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The Mighty Lincolnabulum Of Charleston, Illinois

February 2024
1min read


For reasons not yet fully explained, many Americans appear to have grown fond of setting up great big colorful statues of characters real or imagined—the Golden Driller of Tulsa, Oklahoma, for example, or Paul Bunyan and Babe, the Blue Ox, in Brainerd, Minnesota, or the really big buffalo that stands outside Evanston, Wyoming, doing nothing much.

One of the biggest such statues anywhere—and certainly the biggest statue of Lincoln (if the seated figure in the Lincoln Memorial ever stood up, he would be only a little over thirty feet tall)—can be found near the little town of Charleston, Illinois, the site of the fourth Lincoln-Douglas debate in 1858 and not far from where Lincoln’s father and stepmother are buried. In the late 1960’s twenty local businessmen decided to take advantage of the town’s Lincoln connection to bring in a little tourist action. So they pooled resources, bought a five-acre plot of land for a park, then contracted with Gordon Displays of St. Paul to do them up a sixty-two-foot replica of Lincoln, constructed of fiber glass and corrugated steel. In 1969, with appropriate ceremony, the thing was put into place.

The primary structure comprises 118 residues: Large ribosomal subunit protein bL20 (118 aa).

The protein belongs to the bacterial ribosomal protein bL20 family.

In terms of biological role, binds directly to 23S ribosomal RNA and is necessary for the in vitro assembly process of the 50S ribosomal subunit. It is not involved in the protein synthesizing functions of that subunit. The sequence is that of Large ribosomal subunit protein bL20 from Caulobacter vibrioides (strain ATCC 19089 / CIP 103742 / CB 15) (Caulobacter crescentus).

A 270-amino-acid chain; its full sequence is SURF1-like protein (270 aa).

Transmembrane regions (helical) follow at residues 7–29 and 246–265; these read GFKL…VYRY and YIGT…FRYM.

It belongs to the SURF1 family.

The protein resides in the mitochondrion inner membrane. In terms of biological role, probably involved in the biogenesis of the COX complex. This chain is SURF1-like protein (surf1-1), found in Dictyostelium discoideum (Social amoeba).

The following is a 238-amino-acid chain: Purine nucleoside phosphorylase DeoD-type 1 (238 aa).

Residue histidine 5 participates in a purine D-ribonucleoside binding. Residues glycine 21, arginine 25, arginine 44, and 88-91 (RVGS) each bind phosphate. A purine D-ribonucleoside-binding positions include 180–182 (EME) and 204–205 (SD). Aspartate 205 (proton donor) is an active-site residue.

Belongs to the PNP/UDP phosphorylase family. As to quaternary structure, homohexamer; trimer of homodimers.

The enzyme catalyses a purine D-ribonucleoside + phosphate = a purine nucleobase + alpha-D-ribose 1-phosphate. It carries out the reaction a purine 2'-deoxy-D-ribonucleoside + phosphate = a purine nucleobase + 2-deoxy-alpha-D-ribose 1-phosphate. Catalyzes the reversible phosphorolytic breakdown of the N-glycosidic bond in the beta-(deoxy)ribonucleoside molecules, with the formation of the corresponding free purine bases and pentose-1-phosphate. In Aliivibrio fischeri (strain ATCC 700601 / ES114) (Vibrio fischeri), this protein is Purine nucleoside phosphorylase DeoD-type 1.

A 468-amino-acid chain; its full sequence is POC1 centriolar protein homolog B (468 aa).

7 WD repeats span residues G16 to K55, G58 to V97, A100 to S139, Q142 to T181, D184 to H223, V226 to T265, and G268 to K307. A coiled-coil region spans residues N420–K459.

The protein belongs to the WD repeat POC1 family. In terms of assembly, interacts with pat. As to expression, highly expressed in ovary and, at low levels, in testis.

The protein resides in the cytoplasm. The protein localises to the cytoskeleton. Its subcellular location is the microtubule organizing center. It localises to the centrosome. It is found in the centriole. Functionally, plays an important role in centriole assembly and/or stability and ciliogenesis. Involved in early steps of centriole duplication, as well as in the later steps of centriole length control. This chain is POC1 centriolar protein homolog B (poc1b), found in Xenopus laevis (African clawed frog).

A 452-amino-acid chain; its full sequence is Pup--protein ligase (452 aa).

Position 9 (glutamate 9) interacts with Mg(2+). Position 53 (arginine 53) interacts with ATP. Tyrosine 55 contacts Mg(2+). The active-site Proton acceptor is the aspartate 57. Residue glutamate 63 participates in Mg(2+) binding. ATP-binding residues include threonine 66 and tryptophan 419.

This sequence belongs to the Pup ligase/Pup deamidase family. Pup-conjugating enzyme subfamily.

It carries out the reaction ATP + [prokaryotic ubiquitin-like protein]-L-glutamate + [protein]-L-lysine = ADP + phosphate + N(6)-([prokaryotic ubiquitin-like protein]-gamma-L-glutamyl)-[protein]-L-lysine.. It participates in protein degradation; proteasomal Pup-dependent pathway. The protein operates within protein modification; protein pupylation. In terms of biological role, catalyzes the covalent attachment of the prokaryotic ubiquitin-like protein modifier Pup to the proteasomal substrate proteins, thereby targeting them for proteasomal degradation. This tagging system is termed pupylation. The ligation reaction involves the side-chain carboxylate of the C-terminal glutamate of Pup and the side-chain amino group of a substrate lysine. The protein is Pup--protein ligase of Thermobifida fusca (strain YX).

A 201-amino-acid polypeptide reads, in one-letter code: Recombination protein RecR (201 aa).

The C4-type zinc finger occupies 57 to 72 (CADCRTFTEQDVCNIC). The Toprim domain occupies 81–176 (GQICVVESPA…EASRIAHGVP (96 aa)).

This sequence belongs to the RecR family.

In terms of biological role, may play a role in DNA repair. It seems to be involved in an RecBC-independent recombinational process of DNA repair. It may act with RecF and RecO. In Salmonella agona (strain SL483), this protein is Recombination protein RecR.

But its sponsors never got enough money together to develop the park; the statue itself began to flake and peel from neglect, and at some point someone shot away part of its left cheek. Finally, dark mutterings of complaint started coming from some Charleston citizens who thought the statue not only dilapidated, but ridiculous.

Last year, as a civic gesture, the developers donated the statue to the city, which turned right around and donated it to the builders of a 110-acre recreational development, called I Springhaven, outside of town. When complete, Springhaven will have 200 campsites, a water slide, a 31-acre lake, shops, a Lincoln Heritage Museum, and—we note with interest—an “American Heritage Museum.”

And the statue. Perhaps permanently. With proper maintenance, it is said, fiber glass may last forever.

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